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Do You Have An Idea Or A Concept?

“Why won’t this draft work?!” I threw my notebook down in a fit of brattiness. I was on the third draft of a novel. My first novel. The one I wrote back in 2008.

I’d been writing it for months, and still nothing was going right. The story wouldn’t flow like it should, my heroine was a whiny, alchy mess, and the plot didn’t quite make sense. There were so many holes and I had no idea how to fix them.

I was in over my head. This draft, this story, was not working. I was finally ready to admit it.

Problem was, admitting didn’t change the fact that I’d spent close to a year writing and rewriting and rewriting a draft, just to still be sitting in a mess.

I had no idea what I was doing. I was ready to quit.

If you’ve written a first draft before, you know where I’m coming from. You know what it’s like to have a story feel not quite right or parts that don’t seem to fit. No matter how much you rework it.

Why Your Novel Won’t Work

Instead of quitting, I stopped working on my draft and took a short break. Immediately following that break, I had a breakthrough. I came across a website called StoryFix.com and an author named Larry Brooks. Brooks pulled no punches in talking about what it took to write a novel that “worked.”

A major thing I learned from him–from studying his teachings, his methods–was there are story “ideas” and there are story “concepts.”

Most novelists don’t have a “concept” when they start writing, they only have an “idea.” And that lack of concept is what turns their drafts into a hellish nightmare where they either rip all their hair out, quit or end up in a mental institution (OK–maybe not a mental institution, but the drafting process really can drive you NUTS!).

If you’ve experienced this before it’s because your story was only an “idea” when you started writing it, and not a full-blown “concept.”

It’s like you put the bread in the oven and baked it, but you never added any yeast or gave it time to rise (two essentials for baking bread).

You can’t write a strong first draft unless you’ve dug deep enough to have a concept for your novel. (And writing drafts based on “ideas” can kill your spirit–and your fiction career.)

So What’s The Difference?

Stories, at their core, are all about one thing: something happening.

It’s all well and good to have a story with a fancy theme, a cool setting and an amazing protagonist, but if nothing actually happens, your story’s a dud.

Think about when you tell stories to other people–what are they about 9 times out of 10? Something that happened! An action, a conflict.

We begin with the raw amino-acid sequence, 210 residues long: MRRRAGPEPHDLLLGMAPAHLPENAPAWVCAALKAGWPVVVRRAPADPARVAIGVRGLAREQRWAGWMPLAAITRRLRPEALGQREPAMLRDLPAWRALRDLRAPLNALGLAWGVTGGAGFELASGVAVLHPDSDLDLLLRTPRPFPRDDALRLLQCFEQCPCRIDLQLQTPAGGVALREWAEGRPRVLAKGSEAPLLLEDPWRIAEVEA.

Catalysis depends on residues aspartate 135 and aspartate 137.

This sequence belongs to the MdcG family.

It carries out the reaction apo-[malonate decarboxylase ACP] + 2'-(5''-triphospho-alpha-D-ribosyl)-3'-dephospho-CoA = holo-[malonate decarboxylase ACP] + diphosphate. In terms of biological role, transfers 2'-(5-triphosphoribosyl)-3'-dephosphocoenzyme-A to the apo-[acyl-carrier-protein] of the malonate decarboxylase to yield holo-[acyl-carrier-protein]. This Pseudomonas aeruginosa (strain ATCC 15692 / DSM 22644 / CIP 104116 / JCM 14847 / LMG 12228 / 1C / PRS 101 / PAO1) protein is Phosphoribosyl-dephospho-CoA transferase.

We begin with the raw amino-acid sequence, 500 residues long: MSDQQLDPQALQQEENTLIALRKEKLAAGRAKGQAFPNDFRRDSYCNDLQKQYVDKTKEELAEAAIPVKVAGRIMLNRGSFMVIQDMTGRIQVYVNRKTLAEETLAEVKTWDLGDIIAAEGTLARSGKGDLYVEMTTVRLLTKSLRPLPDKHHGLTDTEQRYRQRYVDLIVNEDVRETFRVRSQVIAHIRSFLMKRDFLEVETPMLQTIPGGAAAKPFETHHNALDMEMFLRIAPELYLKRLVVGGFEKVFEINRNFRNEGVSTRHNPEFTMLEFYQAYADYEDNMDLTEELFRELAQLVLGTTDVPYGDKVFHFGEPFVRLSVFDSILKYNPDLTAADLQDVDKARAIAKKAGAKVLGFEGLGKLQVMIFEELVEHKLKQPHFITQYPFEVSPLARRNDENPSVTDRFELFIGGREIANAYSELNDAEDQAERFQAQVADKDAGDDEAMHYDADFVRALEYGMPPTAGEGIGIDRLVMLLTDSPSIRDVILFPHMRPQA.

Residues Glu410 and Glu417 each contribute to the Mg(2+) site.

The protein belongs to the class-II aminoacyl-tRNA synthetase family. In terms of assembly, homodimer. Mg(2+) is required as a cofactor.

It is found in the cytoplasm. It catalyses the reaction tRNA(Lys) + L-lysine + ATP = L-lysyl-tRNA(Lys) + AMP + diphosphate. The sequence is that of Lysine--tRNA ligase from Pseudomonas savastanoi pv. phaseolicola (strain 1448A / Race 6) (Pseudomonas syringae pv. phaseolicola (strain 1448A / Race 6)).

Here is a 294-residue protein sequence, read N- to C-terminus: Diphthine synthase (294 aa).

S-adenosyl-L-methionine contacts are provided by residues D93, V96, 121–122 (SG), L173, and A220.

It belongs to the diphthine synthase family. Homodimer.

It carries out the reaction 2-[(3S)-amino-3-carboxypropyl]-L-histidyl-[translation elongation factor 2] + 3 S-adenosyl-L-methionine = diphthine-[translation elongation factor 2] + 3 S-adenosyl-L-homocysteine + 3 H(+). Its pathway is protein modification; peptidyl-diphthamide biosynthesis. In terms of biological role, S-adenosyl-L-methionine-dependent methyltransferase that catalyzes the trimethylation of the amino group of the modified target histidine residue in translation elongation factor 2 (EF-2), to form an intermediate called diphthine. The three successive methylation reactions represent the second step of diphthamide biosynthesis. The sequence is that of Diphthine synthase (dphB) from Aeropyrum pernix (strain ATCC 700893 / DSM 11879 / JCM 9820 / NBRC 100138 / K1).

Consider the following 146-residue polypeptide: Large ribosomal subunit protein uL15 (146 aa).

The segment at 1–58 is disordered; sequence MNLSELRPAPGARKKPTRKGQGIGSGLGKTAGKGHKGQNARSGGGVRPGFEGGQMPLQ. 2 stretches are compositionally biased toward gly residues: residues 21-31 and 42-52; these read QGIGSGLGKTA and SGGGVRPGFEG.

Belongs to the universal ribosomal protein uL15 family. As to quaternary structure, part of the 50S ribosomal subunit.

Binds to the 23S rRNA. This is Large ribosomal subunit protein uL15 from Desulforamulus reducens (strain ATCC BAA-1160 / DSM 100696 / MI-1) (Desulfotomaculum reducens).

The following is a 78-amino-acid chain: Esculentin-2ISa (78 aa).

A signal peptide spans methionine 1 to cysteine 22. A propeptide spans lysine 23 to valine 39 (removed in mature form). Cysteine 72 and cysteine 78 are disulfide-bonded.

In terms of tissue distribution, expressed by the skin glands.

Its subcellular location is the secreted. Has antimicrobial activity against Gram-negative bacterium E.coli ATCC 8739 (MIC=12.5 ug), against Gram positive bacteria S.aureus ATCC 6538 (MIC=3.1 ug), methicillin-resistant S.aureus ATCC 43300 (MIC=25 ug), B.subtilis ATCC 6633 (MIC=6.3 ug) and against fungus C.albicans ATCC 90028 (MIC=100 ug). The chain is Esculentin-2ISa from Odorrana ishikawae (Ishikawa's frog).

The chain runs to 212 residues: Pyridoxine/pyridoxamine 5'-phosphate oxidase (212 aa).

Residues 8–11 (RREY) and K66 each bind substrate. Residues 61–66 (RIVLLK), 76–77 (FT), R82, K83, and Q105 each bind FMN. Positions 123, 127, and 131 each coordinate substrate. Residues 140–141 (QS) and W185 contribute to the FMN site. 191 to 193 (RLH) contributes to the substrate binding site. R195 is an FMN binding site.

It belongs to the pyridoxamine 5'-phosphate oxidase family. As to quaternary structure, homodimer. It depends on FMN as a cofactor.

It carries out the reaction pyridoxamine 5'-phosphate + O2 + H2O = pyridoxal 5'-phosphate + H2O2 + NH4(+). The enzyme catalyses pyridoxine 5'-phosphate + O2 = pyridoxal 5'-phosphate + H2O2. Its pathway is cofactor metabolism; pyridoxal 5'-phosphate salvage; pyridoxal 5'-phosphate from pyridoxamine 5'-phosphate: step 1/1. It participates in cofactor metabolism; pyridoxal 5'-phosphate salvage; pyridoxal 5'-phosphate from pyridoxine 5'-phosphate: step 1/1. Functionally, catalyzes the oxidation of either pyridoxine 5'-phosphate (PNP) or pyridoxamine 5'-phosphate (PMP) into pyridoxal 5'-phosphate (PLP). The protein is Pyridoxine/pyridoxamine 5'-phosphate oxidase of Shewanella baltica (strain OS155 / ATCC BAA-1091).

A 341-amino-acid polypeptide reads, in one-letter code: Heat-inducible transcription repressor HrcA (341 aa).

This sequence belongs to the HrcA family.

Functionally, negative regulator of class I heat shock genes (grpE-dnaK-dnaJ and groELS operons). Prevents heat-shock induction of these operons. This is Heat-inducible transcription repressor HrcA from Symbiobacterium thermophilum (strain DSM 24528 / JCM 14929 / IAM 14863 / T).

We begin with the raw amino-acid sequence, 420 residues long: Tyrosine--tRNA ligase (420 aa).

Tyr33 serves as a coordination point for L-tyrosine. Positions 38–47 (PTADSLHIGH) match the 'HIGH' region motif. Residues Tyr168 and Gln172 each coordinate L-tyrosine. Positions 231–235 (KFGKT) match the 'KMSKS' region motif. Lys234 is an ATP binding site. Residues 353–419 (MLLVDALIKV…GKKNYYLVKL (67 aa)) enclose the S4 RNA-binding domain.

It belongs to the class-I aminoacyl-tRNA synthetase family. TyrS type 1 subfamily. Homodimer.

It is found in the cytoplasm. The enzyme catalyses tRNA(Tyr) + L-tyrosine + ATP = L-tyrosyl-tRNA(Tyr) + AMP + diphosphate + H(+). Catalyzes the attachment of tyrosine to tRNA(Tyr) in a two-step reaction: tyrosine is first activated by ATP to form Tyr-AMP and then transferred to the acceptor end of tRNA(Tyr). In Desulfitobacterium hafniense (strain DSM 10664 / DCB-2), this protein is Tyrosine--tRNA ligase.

THIS is what differentiates an “idea” from a “concept.”

An idea is often a seedling, such as a:

  • Location
  • Backstory
  • Theme
  • Character
  • Setting

But that’s all there is. There’s nothing to elevate the seedling to the next level.

And while these seedlings are great and are completely needed, they don’t, alone, make a story work.

A concept is the stuff great novels are made from–a concept is a full-blown picture of a journey.

Every great story (of modern day writing) has a protagonist who has “something happen,” and then he’s forced (by the antagonist) to go on a journey in order to solve a problem/defeat the antagonist/get what he wants. 

Idea Or Concept?

An “idea” becomes a “concept” when it has:

  1. A Character (Proagonist/Hero)
  2. A Goal (Something the Hero wants)
  3. A Motivation (The ‘why’ that’s driving what the Hero wants)
  4. A Conflict (The Antagonist, what’s standing in the Hero’s way of getting what he wants)

Here’s an elevator-pitch formula you can use to begin turning your idea seeds into a fully-sprouted story concept:

(Character) wants (Goal) because (Motivation), but (Conflict)

Some examples:

  • Jack Dawson (Character) wants to get to America so he can start a new life (Goal) because he’s a street rat with nowhere else to go (Motivation), but little does he know the ship he’s on is headed for disaster (Conflict). (Titanic)
  • Dr. Leo Marvin (Character) wants to enjoy his vacation and the success of his book (Goal) because he’s been working hard and has finally become a well-known psychologist (Motivation), but his newest patient, Bob Wiley, has plans of his own (Conflict). (What About Bob?)

This formula can help you take an idea seed and turn it into a full-blown concept.

Share With Us

Do you have an idea or a concept for your current novel? In the comments 1) Share your concept, OR 2) Using the formula above, turn your current idea seed into a concept and then share it with us.

Image courtesy of Andrew Tarvin